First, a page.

Friday, February 19, 2010

Battling Baby Blues

First, let me preface this by saying that there is a difference between Baby Blues and Postpartum Depression. Here is a good article outlining the differences:
Majority of women battle the baby blues right after delivery. It's absolutely normal- your hormones are out of control, you're sleep deprived, you're nervous and stressed with a new baby; it's an uphill battle from the very beginning.  Here are some things I found helpful when my rug-rats were born.
1. Schedule people to visit the 2nd week you're home. The first week is for trying to get settled as a family, and get a routine down. Grandparents are OK (or people who won't judge you if you suddenly burst into tears), but everyone else can come when you're feeling more up to it.  If there are some people who insist on coming, or you really want that casserole Mindy is bringing; it's OK to have hubby meet them at the door with baby and tell them you're napping. Or at least have hubby keep a list of excuses to bring up for when the visit is starting to last longer then 10mins.
2. NAP WHEN BABY IS NAPPING!!!! It's one of the hardest rules because as women and mommies, we want to keep the household running when baby is down (and hubby just doesn't do it the same way.) But the more tired you are, the worse the moodiness and tears are.  Plus, the baby won't always sleep as well as they do the first few days and mommy needs fuel for the long haul. It's OK if the house goes down in ashes around you, sleep is of utmost importance to make you a better woman, wife, mommy. Feel free to call in the Grandparents for some quality baby time while you nap!
3. Don't forget to eat and drink lots of water! Especially if you're breastfeeding. It takes about 300 extra calories a day when pregnant and 500 extra calories a day when breastfeeding. You need these extra calories to keep your energy up. Sorry, it will be a few more months before you're able to try to lose that extra baby fat. This is a great 'job' for all those people who ask what they can do for you. Can I do anything for you? "Sure! If you could bring some lunch or dinner over, that would be great!" Don't feel bad for asking, people want to help! I also find it helpful to keep lots of fruit or yogurt around for snacking.
4. If you start feeling especially moody and irritable, I found it best to hand baby over to Daddy (great bonding time) run a hot bath or shower, put on my saddest music, and just cry for a good 15-20 minutes. I always feel much more calm and collected afterward. Your bucket can only hold so much before you need to empty it. If you need to empty your bucket, and Daddy is already back at work; you're not a bad mother if you set baby down safely in her crib and walk away for a few minutes.  My oldest child was so fussy all the time. She had bad reflux and would just cry and cry and cry. I would get so frustrated because I didn't know what to do for her. I would place her crying in her crib, and I would sit outside the door and cry just as hard. Then I'd get up, wash my face, get a drink of water, and go back to her a much more calm and effective mommy.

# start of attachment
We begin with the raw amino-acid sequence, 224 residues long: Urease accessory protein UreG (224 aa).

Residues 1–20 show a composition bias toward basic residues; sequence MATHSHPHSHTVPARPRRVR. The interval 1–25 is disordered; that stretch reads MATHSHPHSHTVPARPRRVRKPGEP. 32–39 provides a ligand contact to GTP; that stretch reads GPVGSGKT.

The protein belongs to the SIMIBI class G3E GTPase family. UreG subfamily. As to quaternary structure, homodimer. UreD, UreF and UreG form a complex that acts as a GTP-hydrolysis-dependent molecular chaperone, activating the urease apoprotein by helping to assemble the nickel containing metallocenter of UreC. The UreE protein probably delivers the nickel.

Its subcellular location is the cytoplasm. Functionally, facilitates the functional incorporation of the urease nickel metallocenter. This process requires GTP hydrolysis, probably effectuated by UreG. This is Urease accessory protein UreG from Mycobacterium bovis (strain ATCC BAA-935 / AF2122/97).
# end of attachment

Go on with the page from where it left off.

5. Walks outside can be refreshing. I know, the last thing you want your neighbors to see is a frumpy, chunky you puffing away with the stroller. But it really does help, and the majority of your neighbors have been there before too......they won't hold it against you.
6. Remember that Daddy can get The Grumps too (Baby Blues is not a manly enough name for Daddy, so we'll call it The Grumps.) While his is not as hormonal, it's based more on stress of being responsible for a larger family, as well as trying to take care of a hormonal and moody wife. Cut Daddy some slack if he needs a walk around the block, or a nap too. He'll be able to better take care of you and baby if he is well rested as well.  I found it best to give Daddy time away each day by having him run errands or better yet, grab me something to eat! He always came back feeling better and ready to take over while I take my turn resting.

Remember, this is a stage in life that will pass too.  Things WILL get better with time. Baby Blues is not something that you need to feel ashamed of- talking with other moms can be very helpful. There are many mom groups out there if you don't have any friends you feel comfortable enough discussing this with.  Also, if you don't feel comfortable talking about it in person, there are many online groups that you can share and discuss your frustrations with other moms online.  The most important thing to remember is that you are a wonderful mother! Motherhood is very frustrating, irritating, and emotional; but when that baby looks at you, eyes brimming with love, and flashes you the most beautiful smile in the whole world- it makes it all worth it.

1 comment:

  1. Great advice!! I always remember that the first three months are the hardest...after that it seems to get a little easier. :)